Campbell, in his in depth study of Christian baptism, used the inductive method to produce his results. He said “the doctrine of the Bible, on a particular subject of inquiry, can be clearly and satisfactorily ascertained only by a full induction of that which is found in it upon the subject. When the induction is perfect and complete and fully comprehended on any one point, we never can have any more divine light upon that subject. This is our method of learning and of teaching what the Holy Spirit taught on any given subject” [21].

Alexander Campbell’s New Hermeneutic

The American Revolution created vast changes in North America. People were rebellious to the idea of authority – religious or political. People demanded a “new” or a populist hermeneutic [22]. The Baconian method or commonly styled the “common sense method” was the new hermeneutic for the people.

When Campbell finished his tour of England, he was pleased to quote a British Baptist regarding the latter’s evaluation of himself. “This is the first time that I have ever heard the Bible expounded and Christianity set fourth in the true Baconian method according to the inductive philosophy” [23].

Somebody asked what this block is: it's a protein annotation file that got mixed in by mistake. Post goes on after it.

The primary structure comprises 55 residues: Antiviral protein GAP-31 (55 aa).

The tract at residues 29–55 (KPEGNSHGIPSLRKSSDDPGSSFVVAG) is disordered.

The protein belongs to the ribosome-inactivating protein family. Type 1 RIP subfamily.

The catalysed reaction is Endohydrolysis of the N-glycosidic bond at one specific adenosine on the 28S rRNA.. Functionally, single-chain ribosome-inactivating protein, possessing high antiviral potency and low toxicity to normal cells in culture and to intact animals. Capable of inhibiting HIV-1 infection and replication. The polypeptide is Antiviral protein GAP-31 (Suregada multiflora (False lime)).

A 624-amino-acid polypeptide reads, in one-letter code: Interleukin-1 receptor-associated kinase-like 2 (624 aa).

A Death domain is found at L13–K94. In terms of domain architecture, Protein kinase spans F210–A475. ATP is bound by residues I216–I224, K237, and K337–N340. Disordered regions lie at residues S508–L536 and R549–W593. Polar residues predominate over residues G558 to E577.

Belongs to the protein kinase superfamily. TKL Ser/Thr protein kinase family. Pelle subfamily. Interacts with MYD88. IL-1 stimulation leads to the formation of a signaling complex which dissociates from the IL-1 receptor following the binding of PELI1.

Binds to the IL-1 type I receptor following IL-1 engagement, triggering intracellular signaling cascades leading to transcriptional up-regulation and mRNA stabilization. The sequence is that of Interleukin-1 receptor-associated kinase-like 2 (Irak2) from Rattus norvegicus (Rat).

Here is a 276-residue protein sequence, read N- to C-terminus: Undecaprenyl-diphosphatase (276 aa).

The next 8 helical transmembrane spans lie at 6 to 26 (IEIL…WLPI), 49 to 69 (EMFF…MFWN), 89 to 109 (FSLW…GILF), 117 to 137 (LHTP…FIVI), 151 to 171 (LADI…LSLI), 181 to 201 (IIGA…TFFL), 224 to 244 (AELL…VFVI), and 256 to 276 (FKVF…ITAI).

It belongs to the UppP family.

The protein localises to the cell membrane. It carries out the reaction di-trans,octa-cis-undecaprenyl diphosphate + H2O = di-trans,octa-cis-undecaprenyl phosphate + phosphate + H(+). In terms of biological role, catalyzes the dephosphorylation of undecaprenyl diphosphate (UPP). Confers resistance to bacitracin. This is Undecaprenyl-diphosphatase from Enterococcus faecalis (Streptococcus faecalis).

Baconianism grants the feeling of certainty to the conclusions one reaches. The method leads to a pragmatic approach to the Scriptures that, at times, produced a haughtiness in our relations with other seekers of the Lord. Induction, culturally speaking, was well suited for American readers of the Bible for we have a habit of respecting no one beyond ourselves. Richard Lints has noted well the irony of the inductive Bible hermeneutic … the illusion of reading only the Bible while setting ourselves up as the real authority.

“The inductive Bible study approach may encourage individuals to read the Bible as they never have before, but it will also encourage them to read the text according to their own subjective interests. The Bible becomes captive to the whims of the individual freed from external constraints, and in such a situation the individual can imagine the text to say whatever he or she wants it to say. If our central concern in approaching the text is how it makes us feel or what it seems to be saying to us, then the church is doomed to having as many interpretations of the text as their are interpreters. In banishing all mediators between the Bible and ourselves, we have let the Scriptures be ensnared in a web of subjectivism. Having rejected the aid of the community of interpreters throughout the history of Christendom, we have not succeeded in returning to the primitive gospel; we have simply managed to plunge ourselves back to the biases of our own individual situations” [24].